Jaco Van Der Merwe

By Jaco Van Der Merwe

Head of Motoring


BMW 320i the most complete 3 Series you will ever need?

Even without additional equipment, the 320i is still a very good car that offers a premium ride with oodles of space and oomph.


Since the local launch of the seventh generation BMW 3 Series early last year, we have covered the popular sedan extensively.

Apart from our scenic launch drive in the Western Cape with the first two derivatives on offer, the 330i and 320d, Mark Jones also put the very same two models through their paces during his high performance testing at Gerotek. And he returned there recently with the M340i, the hottest M derivative in the 3 Series before the M3’s arrival.

So, despite being spoiled with all the range’s best offerings, did we turn down the opportunity to spend a week in the more basic 320i? Hell no. For the simple reason that despite this model being the entry level option without the real grunt and some niceties, it’s still the same car which offers as good a drive as you’d expect from a 3 Series. And it will undoubtedly be the range’s volume seller until at least the 318i debuts later this year.

Like the 330i, the 320i features a 2.0-litre, four cylinder inline turbo petrol engine, but it’s detuned to produce 135 kW of power and 300 Nm of torque. This is sent to the rear wheels via an eight-speed Steptronic gearbox. BMW claims it can reach 100 km/h from a standstill in 7.1 seconds and we have no reason to doubt this, nor the top speed of 235 km/h.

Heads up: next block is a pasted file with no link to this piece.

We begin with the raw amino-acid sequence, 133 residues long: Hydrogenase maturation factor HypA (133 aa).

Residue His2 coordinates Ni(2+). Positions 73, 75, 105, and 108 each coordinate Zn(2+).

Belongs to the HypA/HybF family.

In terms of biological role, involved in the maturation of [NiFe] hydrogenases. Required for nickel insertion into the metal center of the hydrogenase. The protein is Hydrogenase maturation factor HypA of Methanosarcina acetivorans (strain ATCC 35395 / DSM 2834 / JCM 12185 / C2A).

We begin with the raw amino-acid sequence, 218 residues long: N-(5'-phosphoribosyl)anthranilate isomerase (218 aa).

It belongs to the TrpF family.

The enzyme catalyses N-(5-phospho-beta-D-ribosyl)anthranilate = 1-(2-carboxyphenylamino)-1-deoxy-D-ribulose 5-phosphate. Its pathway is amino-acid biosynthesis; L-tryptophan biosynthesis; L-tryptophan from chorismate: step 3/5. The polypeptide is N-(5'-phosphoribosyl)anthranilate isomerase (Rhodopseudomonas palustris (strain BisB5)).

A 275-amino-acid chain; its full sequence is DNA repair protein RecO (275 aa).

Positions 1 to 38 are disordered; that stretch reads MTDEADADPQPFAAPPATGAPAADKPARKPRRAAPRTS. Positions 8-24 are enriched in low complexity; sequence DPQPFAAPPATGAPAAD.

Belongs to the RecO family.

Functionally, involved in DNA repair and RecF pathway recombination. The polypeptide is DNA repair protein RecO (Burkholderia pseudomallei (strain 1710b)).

Where we did differ quite a bit from BMW is with the 320i’s fuel consumption. We only managed 10.3l/100km which is quite high compared to the very economic claim of 6.4l/100km. Truth of the matter is, the 320i’s grunt is more than adequate and probably still more than the average 320i owner will ever need. It’s no wonder the same B48 powerplant can be detuned further for the 115kW/250Nm 318i later this year.

Our test model was the Sport Line option, which at R666 636 features upgrades like sport leather steering wheel and sport  front seats in addition to the R643 036 base 320i model. The drawback, however, is you’ll have to cough up a lot for the fancy driving systems BMW made a big deal about when the new 3 Series was launched. Even the impressive 12.3-inch instrument cluster is an optional extra on the 320i, which comes standard with an analogue display.

You have to fork out R24 000 extra for the digital cluster as part of the BMW Live Cockpit Professional 7.0. But even without additional equipment, the 320i is still a very good car that offers a premium ride with oodles of space and oomph to get through your daily rounds in comfort and style. And that takes some doing for a sedan in a world that is going bonkers for SUVs.

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